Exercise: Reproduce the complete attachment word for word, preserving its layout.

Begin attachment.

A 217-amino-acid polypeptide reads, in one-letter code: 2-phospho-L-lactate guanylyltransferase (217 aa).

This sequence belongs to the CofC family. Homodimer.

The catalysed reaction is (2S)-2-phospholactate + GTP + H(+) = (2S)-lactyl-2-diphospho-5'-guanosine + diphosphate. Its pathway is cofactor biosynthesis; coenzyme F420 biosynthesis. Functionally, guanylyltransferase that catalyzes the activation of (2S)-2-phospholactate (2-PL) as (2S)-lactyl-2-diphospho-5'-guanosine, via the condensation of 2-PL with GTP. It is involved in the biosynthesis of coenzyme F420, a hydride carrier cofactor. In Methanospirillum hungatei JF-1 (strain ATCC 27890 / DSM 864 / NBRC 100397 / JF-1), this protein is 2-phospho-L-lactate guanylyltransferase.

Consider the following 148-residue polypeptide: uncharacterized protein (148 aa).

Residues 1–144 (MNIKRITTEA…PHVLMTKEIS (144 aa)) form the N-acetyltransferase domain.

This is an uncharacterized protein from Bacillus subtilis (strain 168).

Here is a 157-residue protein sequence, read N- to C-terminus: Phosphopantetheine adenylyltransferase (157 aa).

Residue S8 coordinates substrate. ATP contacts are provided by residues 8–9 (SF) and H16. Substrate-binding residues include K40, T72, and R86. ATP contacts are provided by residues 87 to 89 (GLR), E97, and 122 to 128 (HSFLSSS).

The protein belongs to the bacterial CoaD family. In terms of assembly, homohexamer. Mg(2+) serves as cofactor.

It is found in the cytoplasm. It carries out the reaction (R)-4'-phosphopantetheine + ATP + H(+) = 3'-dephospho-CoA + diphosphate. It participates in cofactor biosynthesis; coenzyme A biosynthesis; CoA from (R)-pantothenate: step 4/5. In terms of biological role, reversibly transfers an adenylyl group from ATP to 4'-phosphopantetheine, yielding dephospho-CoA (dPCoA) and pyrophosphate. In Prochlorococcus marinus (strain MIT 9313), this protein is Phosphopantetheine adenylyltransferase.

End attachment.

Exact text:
A 217-amino-acid polypeptide reads, in one-letter code: 2-phospho-L-lactate guanylyltransferase (217 aa).

This sequence belongs to the CofC family. Homodimer.

The catalysed reaction is (2S)-2-phospholactate + GTP + H(+) = (2S)-lactyl-2-diphospho-5'-guanosine + diphosphate. Its pathway is cofactor biosynthesis; coenzyme F420 biosynthesis. Functionally, guanylyltransferase that catalyzes the activation of (2S)-2-phospholactate (2-PL) as (2S)-lactyl-2-diphospho-5'-guanosine, via the condensation of 2-PL with GTP. It is involved in the biosynthesis of coenzyme F420, a hydride carrier cofactor. In Methanospirillum hungatei JF-1 (strain ATCC 27890 / DSM 864 / NBRC 100397 / JF-1), this protein is 2-phospho-L-lactate guanylyltransferase.

Consider the following 148-residue polypeptide: uncharacterized protein (148 aa).

Residues 1–144 (MNIKRITTEA…PHVLMTKEIS (144 aa)) form the N-acetyltransferase domain.

This is an uncharacterized protein from Bacillus subtilis (strain 168).

Here is a 157-residue protein sequence, read N- to C-terminus: Phosphopantetheine adenylyltransferase (157 aa).

Residue S8 coordinates substrate. ATP contacts are provided by residues 8–9 (SF) and H16. Substrate-binding residues include K40, T72, and R86. ATP contacts are provided by residues 87 to 89 (GLR), E97, and 122 to 128 (HSFLSSS).

The protein belongs to the bacterial CoaD family. In terms of assembly, homohexamer. Mg(2+) serves as cofactor.

It is found in the cytoplasm. It carries out the reaction (R)-4'-phosphopantetheine + ATP + H(+) = 3'-dephospho-CoA + diphosphate. It participates in cofactor biosynthesis; coenzyme A biosynthesis; CoA from (R)-pantothenate: step 4/5. In terms of biological role, reversibly transfers an adenylyl group from ATP to 4'-phosphopantetheine, yielding dephospho-CoA (dPCoA) and pyrophosphate. In Prochlorococcus marinus (strain MIT 9313), this protein is Phosphopantetheine adenylyltransferase.